Antarctica is ringed by ice shelves: vast, glacier-fed slabs of floating ice that can stretch hundreds of kilometers from the coastline into the sea. Because of their exposure to both the air above and the seawater below, ice shelves are considered more susceptible to rising global temperatures than either glaciers or continental ice sheets.
Recent dramatic examples of ice shelf disintegration, including the collapse of 3,250 square kilometers of the Larsen B ice shelf in 2002 and the ensuing accelerated ice loss in nearby glaciers, have highlighted the potential for widespread ice loss from the southernmost continent. Understanding how Antarctic ice shelves respond to warming temperatures is thus crucial for calculating future global sea level rise, which could affect hundreds of millions of people or more.
To investigate how ice shelves respond to atmospheric, oceanic, and other types of forcing, Chaput et al. conducted seismic observations at 34 stations distributed along two Ross ice shelf transects from November 2014 through February 2017. The resulting data revealed an unexpected discovery: a year-round pattern of high-frequency, wind-generated waves—akin to a steady dissonant hum—that are trapped within the upper layers of the shelf’s partially compacted surface.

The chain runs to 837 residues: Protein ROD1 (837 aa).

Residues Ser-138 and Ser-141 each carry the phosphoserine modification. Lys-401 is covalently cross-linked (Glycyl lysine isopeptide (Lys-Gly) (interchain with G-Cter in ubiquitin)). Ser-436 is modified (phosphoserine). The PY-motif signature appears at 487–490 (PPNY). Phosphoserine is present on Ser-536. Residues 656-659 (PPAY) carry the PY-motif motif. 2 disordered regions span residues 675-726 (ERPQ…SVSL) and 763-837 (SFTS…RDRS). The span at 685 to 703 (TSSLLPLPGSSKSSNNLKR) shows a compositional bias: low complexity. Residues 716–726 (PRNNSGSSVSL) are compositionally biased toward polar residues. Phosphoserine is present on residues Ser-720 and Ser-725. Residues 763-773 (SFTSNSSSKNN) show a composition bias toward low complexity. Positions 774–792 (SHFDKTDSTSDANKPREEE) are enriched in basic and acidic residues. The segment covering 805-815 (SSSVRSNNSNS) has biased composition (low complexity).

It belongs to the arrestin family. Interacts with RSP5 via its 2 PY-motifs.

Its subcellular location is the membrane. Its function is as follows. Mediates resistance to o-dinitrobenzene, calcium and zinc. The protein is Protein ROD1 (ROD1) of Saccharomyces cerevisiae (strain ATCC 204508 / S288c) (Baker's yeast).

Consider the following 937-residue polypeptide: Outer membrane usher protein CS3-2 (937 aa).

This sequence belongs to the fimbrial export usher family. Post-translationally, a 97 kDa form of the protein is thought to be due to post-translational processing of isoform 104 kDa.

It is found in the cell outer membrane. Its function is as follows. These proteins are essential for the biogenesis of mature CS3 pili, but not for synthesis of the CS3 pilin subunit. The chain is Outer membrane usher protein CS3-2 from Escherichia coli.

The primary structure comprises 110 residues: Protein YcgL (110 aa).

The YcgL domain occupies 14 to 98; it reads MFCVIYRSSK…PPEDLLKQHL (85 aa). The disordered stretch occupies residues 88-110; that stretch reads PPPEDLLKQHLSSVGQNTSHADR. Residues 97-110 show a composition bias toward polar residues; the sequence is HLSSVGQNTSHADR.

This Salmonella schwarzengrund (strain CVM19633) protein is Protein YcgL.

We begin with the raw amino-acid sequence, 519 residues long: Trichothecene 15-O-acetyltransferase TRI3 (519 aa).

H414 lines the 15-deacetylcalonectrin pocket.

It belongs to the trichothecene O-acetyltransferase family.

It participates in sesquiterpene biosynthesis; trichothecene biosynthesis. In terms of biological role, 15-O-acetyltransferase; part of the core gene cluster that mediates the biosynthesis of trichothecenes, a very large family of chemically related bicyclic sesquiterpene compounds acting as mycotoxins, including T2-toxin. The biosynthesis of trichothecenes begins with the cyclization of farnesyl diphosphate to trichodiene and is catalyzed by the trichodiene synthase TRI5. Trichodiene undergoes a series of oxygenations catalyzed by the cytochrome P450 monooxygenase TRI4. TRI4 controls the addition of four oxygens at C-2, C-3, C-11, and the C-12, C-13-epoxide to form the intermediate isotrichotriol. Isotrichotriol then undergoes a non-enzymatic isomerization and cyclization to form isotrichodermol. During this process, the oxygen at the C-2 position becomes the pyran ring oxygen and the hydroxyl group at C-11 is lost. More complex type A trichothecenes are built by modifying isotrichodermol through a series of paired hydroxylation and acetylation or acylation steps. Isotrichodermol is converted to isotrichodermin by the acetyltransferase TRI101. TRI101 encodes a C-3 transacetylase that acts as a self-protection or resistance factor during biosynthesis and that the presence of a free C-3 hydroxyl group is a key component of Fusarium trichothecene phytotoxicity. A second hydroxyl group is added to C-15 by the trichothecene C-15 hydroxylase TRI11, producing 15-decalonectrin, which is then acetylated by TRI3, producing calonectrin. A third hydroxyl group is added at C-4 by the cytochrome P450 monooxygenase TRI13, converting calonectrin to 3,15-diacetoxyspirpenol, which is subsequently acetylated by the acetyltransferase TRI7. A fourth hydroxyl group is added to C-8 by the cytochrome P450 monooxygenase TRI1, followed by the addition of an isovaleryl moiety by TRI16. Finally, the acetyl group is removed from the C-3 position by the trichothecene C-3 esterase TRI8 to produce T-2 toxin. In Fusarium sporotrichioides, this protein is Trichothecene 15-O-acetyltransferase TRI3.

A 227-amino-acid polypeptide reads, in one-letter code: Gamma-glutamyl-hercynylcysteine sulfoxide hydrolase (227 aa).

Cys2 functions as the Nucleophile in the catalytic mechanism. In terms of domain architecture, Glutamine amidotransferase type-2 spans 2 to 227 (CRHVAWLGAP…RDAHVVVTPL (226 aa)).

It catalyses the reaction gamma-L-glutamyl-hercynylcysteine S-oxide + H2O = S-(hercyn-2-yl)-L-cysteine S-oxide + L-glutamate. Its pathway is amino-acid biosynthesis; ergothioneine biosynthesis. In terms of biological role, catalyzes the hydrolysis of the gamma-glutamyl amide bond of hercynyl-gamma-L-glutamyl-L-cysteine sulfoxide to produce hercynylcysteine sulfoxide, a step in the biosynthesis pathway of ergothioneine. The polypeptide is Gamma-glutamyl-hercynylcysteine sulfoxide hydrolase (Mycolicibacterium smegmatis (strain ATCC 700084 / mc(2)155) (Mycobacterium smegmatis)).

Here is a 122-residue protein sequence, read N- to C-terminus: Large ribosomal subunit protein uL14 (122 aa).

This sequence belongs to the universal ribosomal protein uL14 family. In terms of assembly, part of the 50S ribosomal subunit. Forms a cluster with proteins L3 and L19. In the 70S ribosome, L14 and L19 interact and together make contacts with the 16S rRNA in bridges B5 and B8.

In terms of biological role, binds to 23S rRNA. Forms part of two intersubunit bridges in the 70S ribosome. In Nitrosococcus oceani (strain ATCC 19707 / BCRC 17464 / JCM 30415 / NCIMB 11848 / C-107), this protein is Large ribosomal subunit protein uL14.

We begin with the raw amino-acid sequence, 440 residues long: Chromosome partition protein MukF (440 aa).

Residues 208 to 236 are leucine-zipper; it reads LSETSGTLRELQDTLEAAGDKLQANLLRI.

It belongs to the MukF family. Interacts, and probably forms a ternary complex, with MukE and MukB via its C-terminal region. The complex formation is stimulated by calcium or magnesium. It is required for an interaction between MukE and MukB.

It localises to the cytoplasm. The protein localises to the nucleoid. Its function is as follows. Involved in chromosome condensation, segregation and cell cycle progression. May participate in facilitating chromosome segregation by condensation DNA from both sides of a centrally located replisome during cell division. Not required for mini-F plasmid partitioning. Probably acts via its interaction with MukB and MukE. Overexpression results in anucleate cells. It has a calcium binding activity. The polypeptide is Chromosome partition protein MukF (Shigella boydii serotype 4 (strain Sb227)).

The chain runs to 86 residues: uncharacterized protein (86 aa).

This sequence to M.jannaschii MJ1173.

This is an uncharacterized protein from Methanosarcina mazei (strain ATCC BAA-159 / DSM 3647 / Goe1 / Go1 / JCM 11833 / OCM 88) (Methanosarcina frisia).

The team also found meltwater infiltrating and freezing within these layers, which consistently changed the frequency of the wind-generated wave patterns. As the ice shelf approaches melting temperatures, the bonds between snow grains weaken, resulting in this drop in frequency. In other words, a hush falling over the humming ice shelf is an early warning of melt.
Collectively, these findings will help scientists conduct detailed observations of the ice shelves’ near-surface structure during the southern continent’s increasingly elongated melt season. In comparison to satellite observations, which are often limited by orbital cycles, this approach enables direct and continuous detection of melting, observations that also have the potential to shed light on the processes that lead to precipitous ice shelf collapse. (Geophysical Research Letters, https://doi.org/10.1029/2018GL079665, 2018)
—Terri Cook, Freelance Writer